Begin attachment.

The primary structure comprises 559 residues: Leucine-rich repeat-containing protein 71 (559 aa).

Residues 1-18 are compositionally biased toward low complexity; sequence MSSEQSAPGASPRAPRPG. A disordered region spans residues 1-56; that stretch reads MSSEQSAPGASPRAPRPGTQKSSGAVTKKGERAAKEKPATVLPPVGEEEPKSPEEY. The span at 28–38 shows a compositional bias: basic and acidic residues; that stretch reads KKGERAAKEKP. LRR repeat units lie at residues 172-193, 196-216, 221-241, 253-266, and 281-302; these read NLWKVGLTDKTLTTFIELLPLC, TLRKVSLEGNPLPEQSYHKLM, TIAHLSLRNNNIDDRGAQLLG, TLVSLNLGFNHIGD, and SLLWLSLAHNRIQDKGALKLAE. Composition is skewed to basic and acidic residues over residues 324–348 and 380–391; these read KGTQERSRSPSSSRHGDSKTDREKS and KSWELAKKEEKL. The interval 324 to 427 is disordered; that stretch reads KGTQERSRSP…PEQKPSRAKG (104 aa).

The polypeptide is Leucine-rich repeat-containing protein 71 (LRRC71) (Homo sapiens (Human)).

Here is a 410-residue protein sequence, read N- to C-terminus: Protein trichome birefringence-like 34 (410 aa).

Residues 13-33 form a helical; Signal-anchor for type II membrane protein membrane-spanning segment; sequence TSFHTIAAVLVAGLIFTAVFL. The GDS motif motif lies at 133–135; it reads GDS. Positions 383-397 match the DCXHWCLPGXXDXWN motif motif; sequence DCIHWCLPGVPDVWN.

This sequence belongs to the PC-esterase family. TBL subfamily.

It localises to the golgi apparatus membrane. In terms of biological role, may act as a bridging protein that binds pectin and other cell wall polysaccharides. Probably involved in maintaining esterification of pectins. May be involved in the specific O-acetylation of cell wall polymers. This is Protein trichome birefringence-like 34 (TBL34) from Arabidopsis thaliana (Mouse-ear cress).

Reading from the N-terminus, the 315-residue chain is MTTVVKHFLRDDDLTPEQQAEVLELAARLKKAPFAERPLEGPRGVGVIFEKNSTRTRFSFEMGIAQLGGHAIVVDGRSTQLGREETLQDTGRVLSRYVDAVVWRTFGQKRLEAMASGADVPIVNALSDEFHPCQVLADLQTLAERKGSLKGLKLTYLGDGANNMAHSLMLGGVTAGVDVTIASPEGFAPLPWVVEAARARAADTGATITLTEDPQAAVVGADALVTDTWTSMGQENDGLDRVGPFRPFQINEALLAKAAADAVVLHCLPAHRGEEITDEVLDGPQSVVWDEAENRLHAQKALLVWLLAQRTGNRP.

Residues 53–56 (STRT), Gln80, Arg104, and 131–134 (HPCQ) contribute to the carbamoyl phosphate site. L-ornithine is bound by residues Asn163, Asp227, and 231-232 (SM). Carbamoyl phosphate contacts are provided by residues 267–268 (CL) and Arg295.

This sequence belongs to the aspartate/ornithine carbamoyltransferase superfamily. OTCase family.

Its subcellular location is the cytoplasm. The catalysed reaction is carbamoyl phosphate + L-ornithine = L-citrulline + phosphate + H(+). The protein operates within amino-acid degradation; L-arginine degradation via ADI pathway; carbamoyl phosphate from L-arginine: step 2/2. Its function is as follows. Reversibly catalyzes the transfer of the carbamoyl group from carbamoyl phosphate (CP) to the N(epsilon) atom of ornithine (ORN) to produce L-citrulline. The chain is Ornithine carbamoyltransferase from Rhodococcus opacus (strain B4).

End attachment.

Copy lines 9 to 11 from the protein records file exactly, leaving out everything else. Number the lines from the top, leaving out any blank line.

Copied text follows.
Residues 53–56 (STRT), Gln80, Arg104, and 131–134 (HPCQ) contribute to the carbamoyl phosphate site. L-ornithine is bound by residues Asn163, Asp227, and 231-232 (SM). Carbamoyl phosphate contacts are provided by residues 267–268 (CL) and Arg295.

This sequence belongs to the aspartate/ornithine carbamoyltransferase superfamily. OTCase family.

Its subcellular location is the cytoplasm. The catalysed reaction is carbamoyl phosphate + L-ornithine = L-citrulline + phosphate + H(+). The protein operates within amino-acid degradation; L-arginine degradation via ADI pathway; carbamoyl phosphate from L-arginine: step 2/2. Its function is as follows. Reversibly catalyzes the transfer of the carbamoyl group from carbamoyl phosphate (CP) to the N(epsilon) atom of ornithine (ORN) to produce L-citrulline. The chain is Ornithine carbamoyltransferase from Rhodococcus opacus (strain B4).